The Guardian’s London Staff report that commercial television’s first night will begin at Guildhall and “will be graced by the presence of the Prime Minister, the Leader of the Opposition, the Lord Mayor of London, the Postmaster-General and Sir John Barbirolli with his orchestra. The Hallé will play Elgar’s ‘Cockaigne’ and ‘God Save the Queen’, the Lord Mayor will make a speech and then the programme proper will begin.”
The remainder of the evening will continue as follows: “From Guildhall the viewers will be taken to Wood Green Empire for a variety show; next will be a programme in which some of our greatest actors and actresses will give excerpts from their favourite plays. The list is: John Gielgud, Edith Evans, Pamela Brown, Alec Guinness, John Clements and Kay Hammond. Next comes a championship boxing match between Terence Murphy and Lou Lazer (which will last for fifty-minutes if there is not a quick knock-out), a news bulletin, a cabaret, trailers of the next day’s programmes and a religious epilogue. All the normal advertisements will be carried (none from Guildhall) and the proceeds will go to charities chosen by the Lord Mayor.
The Guardian also reports on what it considers to be a positive influence of television: more “serious” books are being borrowed from libraries. A result of Animal – Vegetable – Mineral is that archaeology is now “extremely popular” with borrowers at Manchester Central Library. Nottingham Library has also witnessed a steady rise in the numbers of “books other than novels” borrowed during the last five years. The same report also records that: “those who are encouraged to become television ‘stars’ also seek the help of the libraries. So many young people recently went to Manchester Central Library in preparation for a BBC audition they they hoped to take part in that the library staff had to gather them together in an alcove and make them share the limited number of books available.”
Associated-Rediffusion has weighed in on the debate about the 14-day rule. While not suggesting that they will break it, one of The Guardian’s London correspondents was told “that every time [A-R’s] contributors – on the news side, naturally, rather than among the entertainers – are compelled to skirt round an important issue because of the Postmaster-General’s ukase a clear announcement will be made. The public will be told repeatedly when matters of public interest may not be discussed on television.”
The Times carries the news that the BBC television has announced plans for television broadcasts from Ireland, before the end of the year. The BBC engineers “plan to transmit the programmes in Ireland by microwave links to the Divis transmitter and thence to a point on he mainland. From there they would be carried by microwave to Kirk o’Shotts for onward transmission.” Testing will commence in early September.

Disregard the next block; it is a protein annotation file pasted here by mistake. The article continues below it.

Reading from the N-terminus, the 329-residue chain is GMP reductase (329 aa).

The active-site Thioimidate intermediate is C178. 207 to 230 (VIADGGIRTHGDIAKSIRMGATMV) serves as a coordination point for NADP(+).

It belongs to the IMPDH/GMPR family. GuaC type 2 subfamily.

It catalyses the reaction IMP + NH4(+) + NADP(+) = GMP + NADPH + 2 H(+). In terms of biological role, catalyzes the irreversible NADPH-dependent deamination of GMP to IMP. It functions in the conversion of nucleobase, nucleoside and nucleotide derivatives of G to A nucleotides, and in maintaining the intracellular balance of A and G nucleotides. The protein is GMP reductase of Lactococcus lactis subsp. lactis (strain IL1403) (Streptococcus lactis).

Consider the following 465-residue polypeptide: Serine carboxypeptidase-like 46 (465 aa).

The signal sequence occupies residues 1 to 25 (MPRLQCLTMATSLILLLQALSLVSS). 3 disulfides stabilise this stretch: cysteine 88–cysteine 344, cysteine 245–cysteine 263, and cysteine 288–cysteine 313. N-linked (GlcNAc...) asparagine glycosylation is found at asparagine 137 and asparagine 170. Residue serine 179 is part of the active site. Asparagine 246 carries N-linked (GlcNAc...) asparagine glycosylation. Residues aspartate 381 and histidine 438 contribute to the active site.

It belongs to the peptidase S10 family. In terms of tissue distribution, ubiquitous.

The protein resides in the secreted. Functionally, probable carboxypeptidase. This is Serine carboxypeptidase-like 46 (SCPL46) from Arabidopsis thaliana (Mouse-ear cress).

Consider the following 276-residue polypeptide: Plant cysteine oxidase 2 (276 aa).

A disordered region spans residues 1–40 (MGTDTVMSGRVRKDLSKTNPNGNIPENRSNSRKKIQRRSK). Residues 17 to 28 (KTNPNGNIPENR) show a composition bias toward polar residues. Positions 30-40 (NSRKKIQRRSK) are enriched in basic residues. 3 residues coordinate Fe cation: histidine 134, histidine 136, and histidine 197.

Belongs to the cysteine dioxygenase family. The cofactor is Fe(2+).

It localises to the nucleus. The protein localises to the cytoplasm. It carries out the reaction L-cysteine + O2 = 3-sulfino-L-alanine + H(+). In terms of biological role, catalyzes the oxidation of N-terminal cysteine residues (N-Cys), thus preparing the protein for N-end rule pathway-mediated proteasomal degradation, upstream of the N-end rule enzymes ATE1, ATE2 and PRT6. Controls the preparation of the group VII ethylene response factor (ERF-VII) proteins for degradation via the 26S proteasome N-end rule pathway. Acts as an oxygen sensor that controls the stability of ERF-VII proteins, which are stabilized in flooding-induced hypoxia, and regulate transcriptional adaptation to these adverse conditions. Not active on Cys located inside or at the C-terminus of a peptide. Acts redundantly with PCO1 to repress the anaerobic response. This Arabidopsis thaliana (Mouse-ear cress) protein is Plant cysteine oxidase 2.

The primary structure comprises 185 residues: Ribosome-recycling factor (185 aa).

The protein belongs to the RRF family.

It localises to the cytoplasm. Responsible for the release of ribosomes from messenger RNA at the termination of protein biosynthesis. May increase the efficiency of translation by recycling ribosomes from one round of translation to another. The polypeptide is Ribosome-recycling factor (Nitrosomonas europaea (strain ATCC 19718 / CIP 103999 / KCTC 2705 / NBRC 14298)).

Today’s Times comes with a 24-page Radio and Television supplement to tie in with the National Radio Show at Earls Court which will run from 24 August to 3 September. There’s much to digest in here so I’ll go through its contents over the next few days, but with around half of the pages consisting of advertisements, I thought it might be a good time to take a look at some of the television sets which are presently available. All of these are advertised in the supplement, though some of the information has had to be gleaned from elsewhere. I haven’t yet worked out what proportion of sets currently available to buy are listed here. A few further notes follow the table.
|Ferguson||New Standard 998||12||49||Table|
|Ferguson||New Standard 204||14||63||Table|
|Ferguson||Nine Star 203T||14||67||Table|
|Ferguson||New Standard 206||17||73||Table|
|Ferguson||Nine Star 205T||17||77||Table|
|Ferguson||New Standard 244 (HL)||14||88||Console/Doors|
|Ferguson||Nine Star 235T (HL)||17||94||Console|
|Ferguson||New Standard (HL)||17||100||Console|
|Ferguson||Nine Star 245T (HL)||17||105||Console/Doors|
|Ferguson||Nine Star 247 (HL)||21||135||Console|
Ferguson produce a bewildering number of variations with 14″ and 17″ tubes in table-top, console and doored-console versions. Cross these six combinations with two ranges – New Standard for those living where reception is good, and Nine Star for those in more troublesome areas – and add to that the fact that most (and possibly all) console/doored-console sets can be bought with or without Ferguson’s HaloLight surround which is supposed to improve clarity of the picture and you get somewhere in the region of 20 models before any 21″ sets are brought into consideration. Only combinations which are explicitly mentioned in their advertisement(s) are listed here.